Accompanied by a Patek Philippe Extract from the Archives confirming production of the present watch in 1951 and its subsequent sale on October 22nd, 1953.
Patek Philippe produced the reference 1518 from 1941 until approximately 1954, and it was the first perpetual calendar chronograph to be manufactured in series by any firm worldwide. A total of only 281 examples were produced. The model was later replaced by the reference 2499, and has inspired the design for subsequent perpetual calendar chronographs. The reference 1518 is now a treasured and collectible timepiece, seen by many Patek Philippe connoisseurs as the crown jewel of their collection.
A distinguishing feature of this watch is the outer tachometer is calibrated for miles, rather than the more common metric tachometer. Last seen at auction in 1987, this watch is fresh to the market for the 21st century and it reappears in remarkable condition as when it was last seen publicly nearly 30 years ago. The full crisp lugs and short signature on the beautifully aging dial make this an extremely desirable watch for the discerning collector.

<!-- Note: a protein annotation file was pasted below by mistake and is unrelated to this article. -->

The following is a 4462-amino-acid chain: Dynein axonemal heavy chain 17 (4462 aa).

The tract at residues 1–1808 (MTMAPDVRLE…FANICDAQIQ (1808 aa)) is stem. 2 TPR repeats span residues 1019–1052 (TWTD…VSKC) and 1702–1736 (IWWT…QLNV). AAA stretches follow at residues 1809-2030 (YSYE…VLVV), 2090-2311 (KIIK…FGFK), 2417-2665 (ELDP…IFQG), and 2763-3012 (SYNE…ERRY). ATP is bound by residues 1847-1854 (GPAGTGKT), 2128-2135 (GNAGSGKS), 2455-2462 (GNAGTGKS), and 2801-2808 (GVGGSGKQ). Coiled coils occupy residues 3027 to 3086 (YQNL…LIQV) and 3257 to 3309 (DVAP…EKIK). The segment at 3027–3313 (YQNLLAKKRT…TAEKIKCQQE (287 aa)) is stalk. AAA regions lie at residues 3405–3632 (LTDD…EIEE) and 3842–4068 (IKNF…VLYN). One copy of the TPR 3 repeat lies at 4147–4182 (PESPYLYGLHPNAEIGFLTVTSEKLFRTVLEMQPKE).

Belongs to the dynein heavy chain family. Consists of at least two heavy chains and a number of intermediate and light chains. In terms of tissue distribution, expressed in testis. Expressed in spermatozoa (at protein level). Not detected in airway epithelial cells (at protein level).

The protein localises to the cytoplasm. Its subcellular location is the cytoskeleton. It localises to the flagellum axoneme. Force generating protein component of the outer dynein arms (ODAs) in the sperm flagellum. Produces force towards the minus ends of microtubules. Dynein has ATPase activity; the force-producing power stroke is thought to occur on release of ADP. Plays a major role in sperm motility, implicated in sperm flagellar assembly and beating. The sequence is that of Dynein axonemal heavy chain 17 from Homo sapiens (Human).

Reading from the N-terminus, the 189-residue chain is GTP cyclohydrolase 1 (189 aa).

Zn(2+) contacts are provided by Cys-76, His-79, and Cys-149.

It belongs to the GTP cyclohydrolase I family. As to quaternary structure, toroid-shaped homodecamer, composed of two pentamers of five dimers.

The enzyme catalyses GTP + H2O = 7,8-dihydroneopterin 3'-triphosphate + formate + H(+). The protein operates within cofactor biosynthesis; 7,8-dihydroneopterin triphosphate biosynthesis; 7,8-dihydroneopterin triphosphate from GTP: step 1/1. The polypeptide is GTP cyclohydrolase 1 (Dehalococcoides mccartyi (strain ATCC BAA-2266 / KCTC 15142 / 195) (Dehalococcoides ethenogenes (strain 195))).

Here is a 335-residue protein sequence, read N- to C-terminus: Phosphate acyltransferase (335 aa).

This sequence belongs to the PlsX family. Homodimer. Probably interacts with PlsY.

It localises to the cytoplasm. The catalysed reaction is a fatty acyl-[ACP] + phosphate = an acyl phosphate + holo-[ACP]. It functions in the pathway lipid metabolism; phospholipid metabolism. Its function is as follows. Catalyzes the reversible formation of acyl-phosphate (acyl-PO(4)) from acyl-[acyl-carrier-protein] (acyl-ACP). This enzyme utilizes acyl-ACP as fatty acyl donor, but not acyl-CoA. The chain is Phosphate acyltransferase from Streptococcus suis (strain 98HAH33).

The inside of the case back is stamped Poinçon de Maître key 9, which is also known as a Collective Responsibility Mark. This stamp indicates the case was made by Emile Vichet S.A. in Geneva, a firm known for crafting very thin cases, and the cases for other complicated Patek Philippe watches.
Examples of reference 1518 are illustrated in Patek Philippe Wristwatches by M. Huber & A. Banbery, 1998, plate 386, page 231.
A similar reference 1518 with a tachometer graduated for miles is described and illustrated in Patek Philippe Museum - Patek Philippe Watches, Volume II, p. 302.